“Those who agree with us may not be right, but we admire their astuteness.” ~ Cullen Hightower

Please accept my apologies for using quotation marks in the title line–I know it screws up your email subject line with illegible characters. I send each Genealogy News Sheet to a special Yahoo email and it screws up there too.

The quotation is just too true to life to ignore. More about this important concept later on…

The My Ancestors Found Research Retreat ended–and those attending have had super great results–UEL [United Empire Loyalists] identified with pedigree extensions up to three generations. Barbados records have yielded piles of data securely transfered to flash drives. And maps in color–I wish you could see them and the excitement they have created.

And more than 18 participants on Leland Meitzler’s Heritage Christmas Tour (also known as the Salt Lake Christmas Tour)–3 Dec-8 Dec–have already arrived. Jim Friar, a veteran of the Christmas Tour, has down-loaded more than 75 Ohio Death Certificates from http://www.labs.familysearch.org. We call him the “Death Certificate” King.

We are having such a great time. With snow flurries in the air, Christmas carols sung, for the first time, in the Family History Library public commons at noon and 7:00 pm, and hundreds of thousands of Christmas lights twinkling in the night–this will be a Christmas to remember!

“Those who agree with me, may not be right, but…”

I advocate document analysis as you research, so that the data in the records dictates the direction that the research takes. I am always nervous when someone asks me to take a pre-conceived ancestor and prove that person on the pedigree.

If I read just the records already searched to verify that they are correct, what I prove is that you can read the record. Not prove the ancestor. You prove that the ancestor is correct by searching the total life environment of that ancestor. Who else appears in the records? Does anyone else have the same name? Follow the same occupation? Interact with the same neighbors?

Take the case of Stephen Senter, Sr. And you can guess the rest–sure enough, there are two of them:

  • born one month apart
  • living across the VA-NC border from each other
  • kids of each one settle in Eastern Tennessee and intermingle with the same people in the same same records

It takes careful study of all the Senter/Center entries to ensure that you don’t miss the right connectors for each one.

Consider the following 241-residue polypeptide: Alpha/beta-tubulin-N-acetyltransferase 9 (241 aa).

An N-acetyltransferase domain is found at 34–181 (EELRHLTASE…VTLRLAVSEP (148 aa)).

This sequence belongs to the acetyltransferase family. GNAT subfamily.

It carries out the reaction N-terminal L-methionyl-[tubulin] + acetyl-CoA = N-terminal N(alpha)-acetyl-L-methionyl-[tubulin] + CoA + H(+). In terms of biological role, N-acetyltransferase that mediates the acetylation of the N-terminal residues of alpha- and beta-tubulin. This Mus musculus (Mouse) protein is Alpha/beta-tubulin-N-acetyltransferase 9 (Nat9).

Or the two Mary Minears who marry John Saylors in Randolph County, West Virginia. The only way to prove that there are two couples of the exact same name, a generation apart, is to prepare individual family groupings from each of 5 deeds transferring ownership of land from John Minear, Sr. to his heirs. The second Mary–who is the ancestor of my client–is hidden in the documents.

Or consider Elizabeth Hook, a married woman with three small children, who travels from Kentucky to Missouri with the Thomas Hook family–yet none of Thomas’s children prove to be her husband. Hidden in the Kentucky tax rolls, carefully tabulated, was her husband William Hook, who died as a very young man, leaving Elizabeth in control of his property.

The answer–Elizabeth was a Hook, the daughter of Thomas, before her marriage to William. She became a widow and went to Kentucky to be near her father and to live under his protection to raise her children.

Consider: what if … the ancestor you seek is hidden in the documents? Chart the evidence as you go. The hidden ancestors will appear when you chart the information which applies to them. If you mix all the evidence together into one chart–these ancestors usually remain hidden.

Try it–what have you got to lose? If you need a guide to take you by the hand, order Family History for Fun and Profit, 30th Anniversary Edition, by Arlene H. Eakle and Linda E. Brinkerhoff. The Mary Minear-John Saylor problem is provided as a special example in our book. You will find it under Books on the menu at http://www.arleneeakle.com. Your favorite genealogy guru, Arlene Eakle

PS When I get tired, I read the FHL catalog. Nothing energizes me like that exercise! You’ve heard of such strange persons. And I am going to direct your attention in the next few weeks to some of my findings. Do you doubt that I have a 96% success rate? I keep searching until I find the right entry. Some appear sooner than others–most appear once I get into the right record group. Stay tuned!


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